Pierre Fatumbi Verger recalled

A few days ago a person asked me in a serious manner if Pierre Verger really existed or if was another Bahian invention. Who knows, maybe it was an effort to explain the syncretism of our culture no longer through divinities but instead through a human being.

Pierre Verger was born in France, he came from an aristocratic family, he was a citizen of the world, a photographer of world frontiers, from Peking to Havana, a young adventurer amidst the pathway of knowledge and emotions. He was also a doctor in science at the Centre de Recherches Scientifiques in France, alongside the wise Roger Bastide.

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“EWÉ”, Pierre Fatumbi Verger, Odebrecht / ed. Companhia das Letras, São Paulo, 1995, 758 pp.

Abstract

In this artiche the author presents the last book written by Pierre Verger. This book, of which now there are only a few existing copies, offers precious information on Yoruba medicine and on the formulas used for the medical and magical trabalhos, this book is the result of the field research that Pierre Verger Read more

The Red and the Black: A Practical Experiment for Thinking about Ritual

Abstract

In order to explore ritual action in its own right (“in itself and for itself” as Lévi-Strauss [1971: 598] advises), the author has subjected students and seminar participants to a bare-bones male initiation rite of his own invention: The Red and the Black. He proposes to describe this ritual and, in doing so, to suggest a number of recurrent Read more

A Samba for Pierre Fatumbi Verger

Abstract

In 1998 the carioca School of Samba “União da Ilha”, In occasion of the great  Carnival parades in Rio de Janeiro, dedicated to Pierre Fatumbi Verger a whole bloco (group of costumes/masks) with the title “Fatumbi, a Ilha de Todos os Santos”. The bloco began with this presentation:
“It’s the deserved homage
that the União da Ilha
offers to the Bahian-African-French Pierre Fatumbi Verger Oju Obà”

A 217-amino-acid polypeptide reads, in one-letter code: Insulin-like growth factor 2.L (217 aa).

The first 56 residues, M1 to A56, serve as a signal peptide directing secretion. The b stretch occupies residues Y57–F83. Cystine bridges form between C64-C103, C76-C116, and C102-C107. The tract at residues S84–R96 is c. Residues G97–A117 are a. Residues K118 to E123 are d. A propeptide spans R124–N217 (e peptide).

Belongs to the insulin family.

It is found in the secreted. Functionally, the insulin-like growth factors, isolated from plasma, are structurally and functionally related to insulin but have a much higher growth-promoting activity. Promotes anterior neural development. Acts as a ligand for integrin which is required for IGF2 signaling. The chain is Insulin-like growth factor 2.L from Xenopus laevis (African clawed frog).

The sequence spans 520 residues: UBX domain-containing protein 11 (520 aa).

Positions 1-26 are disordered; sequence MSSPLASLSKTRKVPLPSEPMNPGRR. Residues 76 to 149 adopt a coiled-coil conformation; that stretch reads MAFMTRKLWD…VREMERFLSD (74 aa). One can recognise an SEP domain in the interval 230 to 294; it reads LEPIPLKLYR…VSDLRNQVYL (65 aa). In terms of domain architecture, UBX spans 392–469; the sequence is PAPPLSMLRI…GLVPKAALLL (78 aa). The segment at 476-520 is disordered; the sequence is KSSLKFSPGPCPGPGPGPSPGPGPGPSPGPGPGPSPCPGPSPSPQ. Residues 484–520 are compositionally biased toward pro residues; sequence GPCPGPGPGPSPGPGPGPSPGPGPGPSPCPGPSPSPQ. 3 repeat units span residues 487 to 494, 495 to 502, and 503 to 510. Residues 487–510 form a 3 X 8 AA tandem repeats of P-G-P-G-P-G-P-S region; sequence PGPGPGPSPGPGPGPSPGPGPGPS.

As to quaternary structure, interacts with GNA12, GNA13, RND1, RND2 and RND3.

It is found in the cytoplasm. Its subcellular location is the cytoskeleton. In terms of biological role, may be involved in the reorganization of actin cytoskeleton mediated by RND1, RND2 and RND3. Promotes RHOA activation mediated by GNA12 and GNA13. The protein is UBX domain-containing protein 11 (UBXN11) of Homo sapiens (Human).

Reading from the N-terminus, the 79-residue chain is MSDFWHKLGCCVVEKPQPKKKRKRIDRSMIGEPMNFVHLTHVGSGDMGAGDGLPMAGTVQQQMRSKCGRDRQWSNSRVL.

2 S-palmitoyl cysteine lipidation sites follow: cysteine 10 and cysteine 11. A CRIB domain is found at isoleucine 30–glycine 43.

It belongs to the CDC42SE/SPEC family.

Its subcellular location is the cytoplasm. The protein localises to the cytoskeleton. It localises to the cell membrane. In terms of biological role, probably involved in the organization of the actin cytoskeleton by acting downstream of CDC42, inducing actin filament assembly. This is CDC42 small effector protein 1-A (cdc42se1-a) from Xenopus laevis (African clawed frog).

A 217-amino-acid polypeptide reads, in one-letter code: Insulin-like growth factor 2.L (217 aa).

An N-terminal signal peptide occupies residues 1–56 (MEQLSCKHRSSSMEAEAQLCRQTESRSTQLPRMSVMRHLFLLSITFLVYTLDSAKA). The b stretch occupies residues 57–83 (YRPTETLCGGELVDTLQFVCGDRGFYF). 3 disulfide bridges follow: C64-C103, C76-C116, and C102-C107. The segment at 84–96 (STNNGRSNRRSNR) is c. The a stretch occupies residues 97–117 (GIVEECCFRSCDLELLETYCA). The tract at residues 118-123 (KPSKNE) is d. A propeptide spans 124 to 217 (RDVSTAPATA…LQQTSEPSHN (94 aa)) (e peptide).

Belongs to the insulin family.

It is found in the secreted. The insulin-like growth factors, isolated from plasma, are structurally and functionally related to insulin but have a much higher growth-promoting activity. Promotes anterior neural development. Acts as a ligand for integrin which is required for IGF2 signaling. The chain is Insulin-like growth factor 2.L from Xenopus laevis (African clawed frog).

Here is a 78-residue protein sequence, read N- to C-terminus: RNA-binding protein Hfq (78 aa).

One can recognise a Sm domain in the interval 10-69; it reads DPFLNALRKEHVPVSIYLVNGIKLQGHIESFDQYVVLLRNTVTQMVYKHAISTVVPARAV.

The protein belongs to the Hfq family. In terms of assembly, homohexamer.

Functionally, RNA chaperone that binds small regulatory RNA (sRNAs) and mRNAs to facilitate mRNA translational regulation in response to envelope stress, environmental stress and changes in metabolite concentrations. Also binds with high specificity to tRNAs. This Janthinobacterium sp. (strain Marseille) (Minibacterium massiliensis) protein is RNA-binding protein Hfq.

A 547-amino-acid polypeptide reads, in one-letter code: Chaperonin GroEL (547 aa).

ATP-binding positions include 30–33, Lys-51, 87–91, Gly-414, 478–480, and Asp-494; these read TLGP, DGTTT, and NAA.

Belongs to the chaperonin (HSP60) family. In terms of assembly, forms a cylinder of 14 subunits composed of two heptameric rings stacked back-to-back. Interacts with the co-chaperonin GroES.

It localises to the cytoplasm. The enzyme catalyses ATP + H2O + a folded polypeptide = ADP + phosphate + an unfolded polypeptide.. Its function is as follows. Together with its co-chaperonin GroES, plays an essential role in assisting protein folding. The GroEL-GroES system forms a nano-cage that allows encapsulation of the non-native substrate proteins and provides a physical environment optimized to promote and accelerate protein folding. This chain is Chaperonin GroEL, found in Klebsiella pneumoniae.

The presentation was signed in Bahia by a group of distinguished personalities: Jorge Amado, Carybé, Dorival Caymmi, Estela de Oxossi, Ilê do Axé Opô Afonjà, Balbino do Ilê Agaujù. During Read more

Dream interpretation; from traditional cultures to group psychotherapy

Abstract

It’ s not surprising that both in western societies and traditional societies, dream interpretation is contextualized socially and culturally. Dream is a human experience, that is filtered through the lenses of our language, our social values, and cultural symbolism. By focusing on how dreams have been used in traditional cultures: the creative potential of dreams, the role of guide and omen, the knowledge that is gained through dreams, the passage to other dimensions and worlds; all these functions that have been analysed by many anthropologists and they allow us to look at dreams from another point of view. A dream that is told in group therapy, can underline the need and the willingness of the group to face the shared unconscious and to develop a connection with the unthinkable. There is a difference between dreaming, that can be considered as intra-psychic event and narrating a dream which by definition is an interpersonal event. In Read more

The Group of Yoruba Gods

Abstract

This contribution, based on the research carried out by Pierre Fatumbi Verger, intends to look into the following points: who are the Yoruba, the slave trade and syncretism and the Orisha pantheon Read more

Candomblé: A small glossary

Glossary

Alapini: supreme high priest of the Egungun cult.

Axé: sacred energy, vital strength that can be found in man, animals and vegetables.

Babalaò: high priest of Ifà, the divination Orixà.